Solarte will also spend time at this position, but overall, I am disappointed the Yankees did not do more to try and upgrade this position. I do not like uncertainty at both second and third, in combination with a 40 year old shortstop and a first baseman attempting to come back from a serious wrist injury. After years of rumors, maybe this is the year that Chase Headley becomes a Yankee. Time will tell.
- Brett Gardner
The team has made a significant investment in Gardner despite their acquisition of Jacoby Ellsbury. While I love team speed, I always shutter when I think of the Yankees attempt to convert to speed in the 1980’s with the signing of Dave Collins. I know this is a complete different situation that draws no parallel to the 80’s disaster, but I still prefer the three run homer.
- Jacoby Ellsbury
It still seems weird to see this name in the Yankees lineup. Nevertheless, he’s here and I hope, really hope that he can stay healthy. I know, that’s asking a lot. If he’s hurt, Gardner slides to center and Soriano is the starting left fielder which will weaken team offense and defense.
- Carlos Beltran
This might the position that I have the least amount of concerns with. I fully expect it to be business as usual for the 36 year old Beltran. He’s happy and excited to be in the Bronx, and he’s played under more difficult conditions in the past and has prospered.
- Alfonso Soriano
I expect some of the team’s older players to rotate through DH, but Soriano should get the bulk of the at-bat’s in what most likely will be his final year in pinstripes regardless of whether or not his playing career continues. I can see Derek Jeter getting a healthy number of DH at-bat’s but this goes back to how well Jeter’s backups at short can perform.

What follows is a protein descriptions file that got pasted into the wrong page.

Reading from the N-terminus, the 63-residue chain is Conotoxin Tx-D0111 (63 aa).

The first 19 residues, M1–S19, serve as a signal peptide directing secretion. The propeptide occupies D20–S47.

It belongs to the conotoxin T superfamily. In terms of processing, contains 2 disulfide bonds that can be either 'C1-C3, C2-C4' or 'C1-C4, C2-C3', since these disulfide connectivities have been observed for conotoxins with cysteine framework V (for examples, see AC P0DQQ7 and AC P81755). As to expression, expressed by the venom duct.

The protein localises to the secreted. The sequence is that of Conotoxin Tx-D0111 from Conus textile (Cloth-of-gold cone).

Role to be determined:
- Ichiro Suzuki
In actuality, he’ll be the team’s fifth outfielder. I expect Soriano to be the first option should any holes open in the outfield. This is a sad way for a Hall of Fame career to end. I had hoped that the Yankees would trade Ichiro to a team that had a greater need for his services than they do out of respect for the legendary player. It may still happen, but at this point, I’d rather see someone like Zoilo Almonte as the reserve outfielder behind Soriano.
Ichiro aside, I think the two most vulnerable players for roster moves are Dean Anna (when Brendan Ryan returns in May) and Vidal Nuno (I can see Cesar Cabral being promoted in mid-April).
I’d like to say that I am very optimistic about the 2014 season but the uncertainty of the infield and the unproven bullpen give me hesitation. I do not think the Yankees have done enough (despite all those dollars) to close the gap with the Boston Red Sox and Tampa Bay Rays. Neither the Toronto Blue Jays nor the Baltimore Orioles will be pushovers in what is arguably baseball’s toughest division.
I do feel better about this team than last year’s version. People have said the Yankees over-achieved to reach 85 wins and that the Yankees are still an 85 win team despite the upgrades. I think they can reach 90 wins and perhaps a few more if the pieces come together (younger players take it to the next level, the right in-season acquisitions, and strong overall performance from the team collectively). It may not be enough to reach October, but the Yankees will help determine who does go.
I am glad that the baseball season is upon us. It should be an exciting and memorable year. Time for Joe Girardi’s masterful encore performance…